After a trek in the Himalayas brought him face-to-face with extreme poverty and illiteracy, John Wood left his position as a director of business development at Microsoft to found Room to Read, an award-winning international education organization.
Under his leadership, more than 1.7 million children in the developing world now have access to greater educational opportunities.
Room to Read to date has opened 725 schools and 7,000 bilingual libraries, and has funded more than 7,000 scholarships for girls. Wood talked with Knowledge@Wharton about the launch of Room to Read, the book he wrote called Leaving Microsoft to Change the World, and his personal definition of success.
Knowledge@Wharton: I read your book back in 2006. You began it with the epiphany you had during your trip to Nepal, which inspired you to do what you're doing now and led to the creation of Room to Read. Can you tell us a little bit about that story?
Certainly. The book is called Leaving Microsoft to Change the World. The nice thing is I got that title before Bill Gates could get that title for his book, because, of course, Bill has now left Microsoft and is going to do amazing things to change the world through the Gates Foundation.
My own personal journey to devoting my life to education was undertaken because in so many places where I've traveled, whether it be post-Apartheid South Africa or post-Khymer Rouge Cambodia or the mountains of Nepal, you just find so many kids who have so little opportunity to gain the gift of education.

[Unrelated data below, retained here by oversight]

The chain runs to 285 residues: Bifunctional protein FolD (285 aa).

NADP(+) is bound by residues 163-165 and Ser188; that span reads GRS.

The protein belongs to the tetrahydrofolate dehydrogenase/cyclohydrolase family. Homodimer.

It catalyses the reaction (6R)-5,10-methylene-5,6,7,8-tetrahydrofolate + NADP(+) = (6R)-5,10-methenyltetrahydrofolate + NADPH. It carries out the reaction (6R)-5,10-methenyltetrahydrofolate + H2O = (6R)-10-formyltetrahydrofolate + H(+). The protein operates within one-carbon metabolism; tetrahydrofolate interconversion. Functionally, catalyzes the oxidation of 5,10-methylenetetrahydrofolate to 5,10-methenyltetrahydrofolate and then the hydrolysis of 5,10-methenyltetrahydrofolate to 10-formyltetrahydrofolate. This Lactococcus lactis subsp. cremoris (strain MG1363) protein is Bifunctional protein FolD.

To me, it just seemed like a very cruel catch-22, that you would meet people who say, "We are too poor to afford education, but until we have education, how will we ever not be poor."
Throughout places I traveled, be it India, Nepal, Cambodia or Vietnam, I kept meeting kids who wanted to go to school but they couldn't afford it. I would have kids ask me for a pencil. I thought, "How could something so basic be missing?"
At a certain point, I decided I needed to start taking action. I needed to do something. So I started funding some very small projects, like libraries in Nepal and scholarships for promising students in Vietnam, and realized that a small amount of money could go so far. It wasn't charity because it's education.
Education, as all of your listeners, who are well-educated themselves, know, is ultimately a hand-up, not a hand-out. I decided that the best thing I could do with my life was not to stay at Microsoft, where I loved the company but I kind of felt like I was making rich people richer.
We live in a world today with 800 million people who are illiterate; 200 million kids in the developing world and there's no place for them to go. They don't have a school to go to, and two-thirds of those groups, roughly, are girls and women. It just seemed to me like we needed to do a lot more to give people the opportunity to help themselves through that incredible power of education.
So you started Room to Read as your response to this reality that you described? Could you tell us a little bit about how you got started and some of your initial challenges?